A few days ago we attempted to fly the Skewer Tetrahedral kite but were thwarted by almost dead-calm conditions. Just the occasional puff from a nearby thermal would disturb the leaves of the trees, allowing a quick tow up to 50 feet or so. Followed by a slow descent all the way to the grass!
Today was different though. A cool moderate breeze blew around the house, ruffling the treetops and bushes. Aren and I took off in the car, and soon arrived at a nearby reserve.
Aren, 5, headed straight for the 'flying fox' in the play equipment area, while I walked some meters over the grass to launch the Tetra. The cool breeze was Southerly, powering up over the slight slope of the field. Even the grass blades were quivering in the airflow, so the breeze would surely be enough for the kite.
The pale orange Tetra floated up easily, and soon I had walked upwind further and let out 30 meters (100 feet) of line. On this length, and with very little sag in the line, it was clear the optimum flying angle of this kite was roughly 45 degrees.
Respectable enough for a small cellular design!
Then it was out with the camera, and soon there were a few stills and short movies 'in the can'. While processing the photos for this report, I noticed something intriguing...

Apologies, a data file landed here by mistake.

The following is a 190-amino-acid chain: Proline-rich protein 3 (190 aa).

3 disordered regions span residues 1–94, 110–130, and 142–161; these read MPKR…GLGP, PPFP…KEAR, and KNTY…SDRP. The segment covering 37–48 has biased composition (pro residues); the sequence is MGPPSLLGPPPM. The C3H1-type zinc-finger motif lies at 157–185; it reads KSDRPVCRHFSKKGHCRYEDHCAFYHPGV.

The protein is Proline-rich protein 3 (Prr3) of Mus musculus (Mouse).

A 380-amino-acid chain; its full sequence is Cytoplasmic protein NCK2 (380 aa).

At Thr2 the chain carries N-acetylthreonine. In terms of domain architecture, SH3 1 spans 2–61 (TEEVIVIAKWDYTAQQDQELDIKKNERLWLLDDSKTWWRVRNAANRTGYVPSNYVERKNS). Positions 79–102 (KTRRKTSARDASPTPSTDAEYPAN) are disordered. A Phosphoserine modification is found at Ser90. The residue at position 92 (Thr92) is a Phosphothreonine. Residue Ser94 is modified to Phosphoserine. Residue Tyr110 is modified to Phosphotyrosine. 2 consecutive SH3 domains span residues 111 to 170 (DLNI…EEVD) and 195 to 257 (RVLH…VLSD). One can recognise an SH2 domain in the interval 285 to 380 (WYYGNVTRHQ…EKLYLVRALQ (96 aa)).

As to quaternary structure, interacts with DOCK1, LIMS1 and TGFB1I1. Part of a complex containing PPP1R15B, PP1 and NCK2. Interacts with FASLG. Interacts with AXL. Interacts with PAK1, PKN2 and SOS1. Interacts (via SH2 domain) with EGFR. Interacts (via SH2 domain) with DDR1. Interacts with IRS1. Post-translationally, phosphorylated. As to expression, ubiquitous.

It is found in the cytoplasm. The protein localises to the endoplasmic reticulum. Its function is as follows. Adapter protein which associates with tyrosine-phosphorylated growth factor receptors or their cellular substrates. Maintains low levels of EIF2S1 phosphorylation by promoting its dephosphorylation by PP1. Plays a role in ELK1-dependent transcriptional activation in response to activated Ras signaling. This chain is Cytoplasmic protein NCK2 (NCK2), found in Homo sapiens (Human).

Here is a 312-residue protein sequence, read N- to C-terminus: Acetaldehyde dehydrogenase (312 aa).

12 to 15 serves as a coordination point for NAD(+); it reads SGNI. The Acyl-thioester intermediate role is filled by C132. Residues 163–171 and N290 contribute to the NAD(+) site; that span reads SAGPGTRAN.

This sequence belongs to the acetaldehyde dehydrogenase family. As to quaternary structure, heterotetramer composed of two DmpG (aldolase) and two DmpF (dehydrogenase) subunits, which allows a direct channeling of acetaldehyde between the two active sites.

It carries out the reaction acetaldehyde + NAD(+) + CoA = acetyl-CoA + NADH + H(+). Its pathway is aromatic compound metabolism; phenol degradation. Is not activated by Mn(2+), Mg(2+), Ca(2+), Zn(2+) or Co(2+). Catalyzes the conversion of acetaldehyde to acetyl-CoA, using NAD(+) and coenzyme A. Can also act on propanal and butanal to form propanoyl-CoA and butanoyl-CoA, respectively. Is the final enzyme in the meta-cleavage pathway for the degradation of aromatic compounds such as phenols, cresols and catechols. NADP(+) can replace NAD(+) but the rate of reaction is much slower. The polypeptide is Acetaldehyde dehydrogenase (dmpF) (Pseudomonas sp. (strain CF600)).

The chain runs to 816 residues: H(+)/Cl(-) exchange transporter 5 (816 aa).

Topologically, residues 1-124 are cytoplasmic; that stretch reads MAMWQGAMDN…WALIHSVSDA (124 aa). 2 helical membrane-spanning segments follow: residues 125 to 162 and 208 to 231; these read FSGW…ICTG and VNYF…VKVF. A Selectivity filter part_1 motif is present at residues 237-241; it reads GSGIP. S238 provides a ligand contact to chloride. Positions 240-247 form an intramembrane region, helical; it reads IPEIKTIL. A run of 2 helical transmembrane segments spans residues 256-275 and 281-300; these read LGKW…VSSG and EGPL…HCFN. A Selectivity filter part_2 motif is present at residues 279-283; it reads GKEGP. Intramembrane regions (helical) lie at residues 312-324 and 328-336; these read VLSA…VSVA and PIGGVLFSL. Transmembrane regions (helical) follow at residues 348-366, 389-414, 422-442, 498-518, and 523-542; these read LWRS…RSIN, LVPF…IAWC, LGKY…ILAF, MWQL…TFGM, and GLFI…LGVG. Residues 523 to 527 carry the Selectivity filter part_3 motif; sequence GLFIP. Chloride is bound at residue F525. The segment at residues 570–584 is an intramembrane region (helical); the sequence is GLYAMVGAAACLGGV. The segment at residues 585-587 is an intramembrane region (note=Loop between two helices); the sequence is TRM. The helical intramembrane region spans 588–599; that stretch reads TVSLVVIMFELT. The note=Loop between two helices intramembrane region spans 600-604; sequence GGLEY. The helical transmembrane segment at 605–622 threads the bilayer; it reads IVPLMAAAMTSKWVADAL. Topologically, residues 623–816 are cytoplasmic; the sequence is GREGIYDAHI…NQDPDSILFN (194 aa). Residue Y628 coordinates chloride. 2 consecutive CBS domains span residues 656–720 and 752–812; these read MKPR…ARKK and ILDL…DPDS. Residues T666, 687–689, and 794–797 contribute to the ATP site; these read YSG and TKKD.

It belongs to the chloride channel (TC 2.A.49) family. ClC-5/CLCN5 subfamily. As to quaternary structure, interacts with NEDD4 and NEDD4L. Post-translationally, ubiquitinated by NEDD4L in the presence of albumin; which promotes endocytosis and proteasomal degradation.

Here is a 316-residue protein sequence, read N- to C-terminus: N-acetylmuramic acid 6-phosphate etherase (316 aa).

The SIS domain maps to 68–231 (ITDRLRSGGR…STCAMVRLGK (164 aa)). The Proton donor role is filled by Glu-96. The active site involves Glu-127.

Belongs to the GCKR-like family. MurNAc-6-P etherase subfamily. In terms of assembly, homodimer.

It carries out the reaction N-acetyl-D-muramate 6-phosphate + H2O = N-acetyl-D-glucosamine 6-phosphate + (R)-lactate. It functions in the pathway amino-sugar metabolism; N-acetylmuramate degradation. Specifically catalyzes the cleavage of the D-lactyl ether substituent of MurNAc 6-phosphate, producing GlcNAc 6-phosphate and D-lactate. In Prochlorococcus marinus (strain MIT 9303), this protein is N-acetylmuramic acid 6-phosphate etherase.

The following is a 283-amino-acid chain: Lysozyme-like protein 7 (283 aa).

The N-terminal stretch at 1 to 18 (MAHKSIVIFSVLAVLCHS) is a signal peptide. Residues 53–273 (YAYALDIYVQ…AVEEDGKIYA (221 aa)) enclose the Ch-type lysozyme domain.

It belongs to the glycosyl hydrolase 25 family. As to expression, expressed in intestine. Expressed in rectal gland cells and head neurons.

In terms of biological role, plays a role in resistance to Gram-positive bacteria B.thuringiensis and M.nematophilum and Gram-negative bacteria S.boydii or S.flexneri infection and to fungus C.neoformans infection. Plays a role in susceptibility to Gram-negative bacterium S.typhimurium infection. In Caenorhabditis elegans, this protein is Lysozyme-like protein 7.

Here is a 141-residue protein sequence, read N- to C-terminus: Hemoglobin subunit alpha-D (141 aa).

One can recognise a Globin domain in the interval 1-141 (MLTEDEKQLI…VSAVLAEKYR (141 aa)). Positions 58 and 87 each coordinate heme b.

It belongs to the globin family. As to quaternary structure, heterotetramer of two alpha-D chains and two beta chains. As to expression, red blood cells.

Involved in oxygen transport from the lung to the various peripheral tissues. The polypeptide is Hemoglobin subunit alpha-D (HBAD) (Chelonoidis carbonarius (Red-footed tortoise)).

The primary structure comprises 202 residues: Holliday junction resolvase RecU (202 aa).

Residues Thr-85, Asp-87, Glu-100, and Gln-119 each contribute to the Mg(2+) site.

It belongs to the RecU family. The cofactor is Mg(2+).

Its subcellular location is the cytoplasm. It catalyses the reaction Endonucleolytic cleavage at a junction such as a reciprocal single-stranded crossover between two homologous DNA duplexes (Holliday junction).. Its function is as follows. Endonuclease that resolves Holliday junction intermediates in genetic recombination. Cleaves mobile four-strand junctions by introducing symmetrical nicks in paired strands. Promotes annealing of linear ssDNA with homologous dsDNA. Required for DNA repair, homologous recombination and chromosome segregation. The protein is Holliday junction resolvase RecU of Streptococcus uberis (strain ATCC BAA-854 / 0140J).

Check out the lower cell of the tetra, in the close-up shot down there on the right. See how the downwash from the upper 3 cells has pushed the plastic out rather than in!
It seems the upper 3 cells are doing the weight-bearing, like the wing on an aircraft, while the lower cell is acting like a stabilizer. It's the same in the other photos taken today, so it wasn't just a chance fluttering of the sail material.
Oh, sorry - if you're not a techie ... wake up ;-)
After a while, I let out the line to 60 meters (200 feet) and enjoyed seeing the Skewer Tetrahdral kite do its thing in the late afternoon sun.
Just to see what would happen, I put the wooden winder on the ground. Most of the time, the little Tetra was unable to budge it. However, the stronger gusts did shift the winder over the ground a bit, so it was soon time to hang on to it again.
The wind seemed to freshen a little more, and the kite started to loop to the right from time to time. It seems that the wind range of this 4-cell Tetra is somewhat limited. However, there are 2 solutions, both involving tails.
One day, we'll get out there again, and fiddle around with some tails! Check out the video down there to see how the Skewer Tetrahedral kite behaves in ideal (moderate) wind strengths. Unfortunately, I have forgotten the exact wind meter readings. By the time we left, the breeze would have been 'moderate, gusting to fresh'.